Daniel Hathaway, ClevelandClassical.com — Apr 3, 2017
Here’s a librarian’s nightmare: knowing what you should find between its covers, you sit down to examine one of the great sources of English pre-Reformation music, only to discover that one-third of its contents no longer exists.
It’s still a mystery why so many pages of the late 15th-century Eton Choirbook that contains Richard Davy’s Matthew Passion went missing. But this weekend, Northeast Ohio audiences can hear Quire Cleveland sing the complete work in a restoration by its artistic director, Ross W. Duffin.
Performances will take place on Saturday, April 8 at 7:30 pm at St. Bernard’s Church in Akron, and twice on Palm Sunday, April 9 — at 3:00 pm at Historic St. Peter’s in downtown Cleveland, and at 7:00 pm at St. Paul’s Episcopal Church in Cleveland Heights.
Davy, who was master of the choristers at Oxford’s Magdalen College in the early 1490s, wrote the first polyphonic setting of the Passion of Jesus we have by a known composer. Davy employed Sarum chant (named after Salisbury Cathedral) for the words of the Evangelist and Jesus, but set the words of the crowd and the other characters in four-voice polyphony. This weekend, guest soloists Owen McIntosh and Jeffrey Strauss will chant the words of the Evangelist and Jesus, and the 17 professional singers of Quire Cleveland will cover all the other roles.
Davy’s Passion appears at the very end of the large-format Eton Choirbook, which is otherwise a collection of Marian motets. For performance, the tome would have been placed on a lectern and surrounded by the singers of the Eton College Chapel. It originally contained 93 works, but only 64 have survived either whole or in part. “The missing leaves have been gone for a long time,” Duffin said in a telephone conversation. “Davy’s music is just beautiful, its Eton-style polyphony spectacular, with lively syncopations and florid passages. I just thought somebody ought to be performing this music, so that’s why I decided to reconstruct it.”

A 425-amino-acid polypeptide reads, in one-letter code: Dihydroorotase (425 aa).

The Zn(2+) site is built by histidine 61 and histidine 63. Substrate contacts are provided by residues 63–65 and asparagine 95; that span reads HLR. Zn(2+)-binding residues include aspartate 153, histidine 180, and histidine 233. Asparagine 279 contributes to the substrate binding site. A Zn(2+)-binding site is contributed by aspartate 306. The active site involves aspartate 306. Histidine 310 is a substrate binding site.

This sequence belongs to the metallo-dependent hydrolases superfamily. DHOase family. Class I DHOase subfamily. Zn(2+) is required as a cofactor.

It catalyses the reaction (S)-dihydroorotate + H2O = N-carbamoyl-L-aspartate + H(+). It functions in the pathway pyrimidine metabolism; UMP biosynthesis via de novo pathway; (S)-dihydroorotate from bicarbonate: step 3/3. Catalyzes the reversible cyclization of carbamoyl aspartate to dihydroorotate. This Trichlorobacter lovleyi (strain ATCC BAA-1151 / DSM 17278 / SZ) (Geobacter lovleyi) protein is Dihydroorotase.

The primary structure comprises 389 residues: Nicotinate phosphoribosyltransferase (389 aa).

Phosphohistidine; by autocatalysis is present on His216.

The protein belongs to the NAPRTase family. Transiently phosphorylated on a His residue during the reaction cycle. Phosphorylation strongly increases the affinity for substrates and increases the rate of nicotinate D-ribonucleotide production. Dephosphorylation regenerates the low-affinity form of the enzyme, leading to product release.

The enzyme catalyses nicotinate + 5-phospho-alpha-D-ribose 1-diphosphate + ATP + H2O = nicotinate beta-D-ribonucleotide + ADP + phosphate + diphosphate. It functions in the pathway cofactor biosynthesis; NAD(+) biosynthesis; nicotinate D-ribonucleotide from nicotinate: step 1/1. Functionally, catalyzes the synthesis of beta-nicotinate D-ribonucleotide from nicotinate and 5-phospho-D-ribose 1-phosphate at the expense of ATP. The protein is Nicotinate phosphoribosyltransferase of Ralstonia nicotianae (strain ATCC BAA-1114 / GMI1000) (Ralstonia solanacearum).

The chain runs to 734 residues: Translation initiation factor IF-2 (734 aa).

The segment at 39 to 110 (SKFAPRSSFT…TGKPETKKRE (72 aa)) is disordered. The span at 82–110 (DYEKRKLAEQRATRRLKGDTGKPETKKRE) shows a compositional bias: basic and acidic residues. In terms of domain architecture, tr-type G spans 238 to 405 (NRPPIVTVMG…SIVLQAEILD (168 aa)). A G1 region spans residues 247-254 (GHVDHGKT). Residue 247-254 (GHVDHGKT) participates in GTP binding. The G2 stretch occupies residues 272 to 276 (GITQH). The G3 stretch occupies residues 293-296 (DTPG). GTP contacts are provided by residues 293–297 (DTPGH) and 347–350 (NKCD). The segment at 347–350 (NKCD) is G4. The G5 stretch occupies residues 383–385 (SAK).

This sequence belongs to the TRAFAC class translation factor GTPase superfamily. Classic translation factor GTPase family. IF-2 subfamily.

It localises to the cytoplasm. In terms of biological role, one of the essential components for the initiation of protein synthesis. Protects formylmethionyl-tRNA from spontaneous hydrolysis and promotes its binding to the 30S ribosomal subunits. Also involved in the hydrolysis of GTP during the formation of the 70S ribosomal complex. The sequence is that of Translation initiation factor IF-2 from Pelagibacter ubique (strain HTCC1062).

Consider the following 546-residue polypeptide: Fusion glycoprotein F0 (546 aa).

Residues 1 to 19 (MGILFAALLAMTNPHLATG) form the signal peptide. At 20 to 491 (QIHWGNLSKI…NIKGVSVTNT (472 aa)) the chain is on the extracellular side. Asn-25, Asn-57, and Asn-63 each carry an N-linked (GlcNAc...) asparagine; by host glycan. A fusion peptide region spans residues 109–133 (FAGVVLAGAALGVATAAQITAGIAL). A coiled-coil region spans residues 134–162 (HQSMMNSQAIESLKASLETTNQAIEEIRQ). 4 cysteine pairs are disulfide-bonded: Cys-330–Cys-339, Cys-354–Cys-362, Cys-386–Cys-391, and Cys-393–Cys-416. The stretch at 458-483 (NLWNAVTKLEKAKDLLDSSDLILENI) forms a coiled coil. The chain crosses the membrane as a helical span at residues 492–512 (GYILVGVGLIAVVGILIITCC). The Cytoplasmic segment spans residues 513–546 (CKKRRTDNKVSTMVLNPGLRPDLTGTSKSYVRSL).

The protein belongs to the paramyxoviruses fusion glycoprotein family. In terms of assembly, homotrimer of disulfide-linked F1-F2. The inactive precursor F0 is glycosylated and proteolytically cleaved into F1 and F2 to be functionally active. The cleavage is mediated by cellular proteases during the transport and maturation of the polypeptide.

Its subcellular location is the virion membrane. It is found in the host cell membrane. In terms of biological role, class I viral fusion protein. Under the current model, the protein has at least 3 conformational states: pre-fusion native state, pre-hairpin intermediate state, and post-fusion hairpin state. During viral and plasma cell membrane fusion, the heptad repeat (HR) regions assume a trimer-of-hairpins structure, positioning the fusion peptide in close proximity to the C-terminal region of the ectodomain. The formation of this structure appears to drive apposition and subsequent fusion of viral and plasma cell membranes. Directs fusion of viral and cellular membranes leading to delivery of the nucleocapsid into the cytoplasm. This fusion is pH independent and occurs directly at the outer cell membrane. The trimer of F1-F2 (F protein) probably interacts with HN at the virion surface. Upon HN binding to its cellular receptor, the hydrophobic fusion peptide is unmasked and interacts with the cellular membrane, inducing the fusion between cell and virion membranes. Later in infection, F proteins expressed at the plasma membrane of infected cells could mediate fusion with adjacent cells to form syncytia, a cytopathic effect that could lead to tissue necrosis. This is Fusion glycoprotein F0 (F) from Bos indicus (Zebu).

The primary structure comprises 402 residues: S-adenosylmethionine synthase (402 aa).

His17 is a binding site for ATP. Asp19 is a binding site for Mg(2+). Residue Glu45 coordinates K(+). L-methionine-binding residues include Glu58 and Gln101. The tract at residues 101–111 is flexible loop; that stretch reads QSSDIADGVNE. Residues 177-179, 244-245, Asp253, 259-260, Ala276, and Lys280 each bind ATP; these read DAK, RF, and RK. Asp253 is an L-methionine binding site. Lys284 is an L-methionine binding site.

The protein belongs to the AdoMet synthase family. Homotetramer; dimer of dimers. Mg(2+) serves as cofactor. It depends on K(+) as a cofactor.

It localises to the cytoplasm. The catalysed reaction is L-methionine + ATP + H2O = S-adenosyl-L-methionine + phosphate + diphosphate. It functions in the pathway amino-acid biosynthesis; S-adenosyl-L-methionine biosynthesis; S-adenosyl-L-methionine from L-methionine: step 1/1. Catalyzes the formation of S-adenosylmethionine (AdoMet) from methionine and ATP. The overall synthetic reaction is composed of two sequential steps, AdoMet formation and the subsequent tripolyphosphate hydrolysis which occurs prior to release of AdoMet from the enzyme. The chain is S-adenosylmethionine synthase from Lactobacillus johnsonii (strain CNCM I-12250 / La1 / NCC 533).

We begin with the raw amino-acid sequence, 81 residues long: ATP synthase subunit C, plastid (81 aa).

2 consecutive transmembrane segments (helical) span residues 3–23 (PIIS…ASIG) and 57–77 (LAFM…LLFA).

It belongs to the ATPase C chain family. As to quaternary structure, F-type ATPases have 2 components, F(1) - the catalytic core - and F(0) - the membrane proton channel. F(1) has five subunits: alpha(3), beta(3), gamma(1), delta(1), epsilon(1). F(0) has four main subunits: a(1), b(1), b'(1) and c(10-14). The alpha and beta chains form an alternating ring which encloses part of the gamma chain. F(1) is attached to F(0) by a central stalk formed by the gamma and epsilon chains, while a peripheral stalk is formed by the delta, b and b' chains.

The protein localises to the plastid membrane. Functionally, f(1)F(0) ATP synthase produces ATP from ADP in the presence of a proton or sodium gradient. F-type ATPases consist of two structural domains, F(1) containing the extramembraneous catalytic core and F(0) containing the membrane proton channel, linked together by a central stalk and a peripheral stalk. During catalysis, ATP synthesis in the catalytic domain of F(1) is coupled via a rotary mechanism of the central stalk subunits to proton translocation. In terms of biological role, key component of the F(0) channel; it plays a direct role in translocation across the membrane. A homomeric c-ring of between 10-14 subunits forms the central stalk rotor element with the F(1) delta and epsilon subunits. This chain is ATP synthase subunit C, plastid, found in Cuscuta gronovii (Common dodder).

He didn’t set himself an easy task. Of the 42 short polyphonic movements in the Passion, the first 11 are entirely missing, and the next 12 lack treble and tenor parts (the chant was sung from a separate book). Other editors had taken on the challenge before — Sir Richard Terry in 1921, and Frank Ll. Harrison in 1958 — but Terry’s is lost, and Duffin felt that the material Harrison used to replace missing pages (adapted from Davy’s later movements) lacked modal variety and suffered from mistakes in part-writing.
Having begun the reconstruction three decades ago as a graduate student at Stanford, Duffin returned to the project and published his edition of the piece in 2011. “I thought that Davy’s Passion might enter the repertory as a result. But that didn’t happen. So I thought Quire should take it on and show what a fantastic piece it is, and maybe that would encourage others to perform it as well.”
To involve modern audiences more deeply in the experience, Duffin has replaced the original Latin text with the English translation made by William Tyndale, Davy’s near-contemporary at Magdalen College. “It’s so vivid that I thought it could work in performance. I think it’s going to be entrancing for the audience,” Duffin said. “And unlike the Bach Passions, there are no arias or other insertions, which makes the narrative thread particularly strong.”
The 50-minute Passion will be followed immediately by Ah, Gentle Jesu, a contemporaneous Easter carol by a composer named Sheryngam. “Passion Plays of the period end in an imagined dialogue with the risen Christ,” Duffin said. “Because the Gospel text ends with the chant narrative of the three Marys visiting the tomb, I thought the Passion needed to conclude with something polyphonic. In Sheryngam’s piece, Jesus admonishes a sinner to contemplate the crucifixion and what it means.”
Published on ClevelandClassical.com April 3, 2017. Reprinted with permission.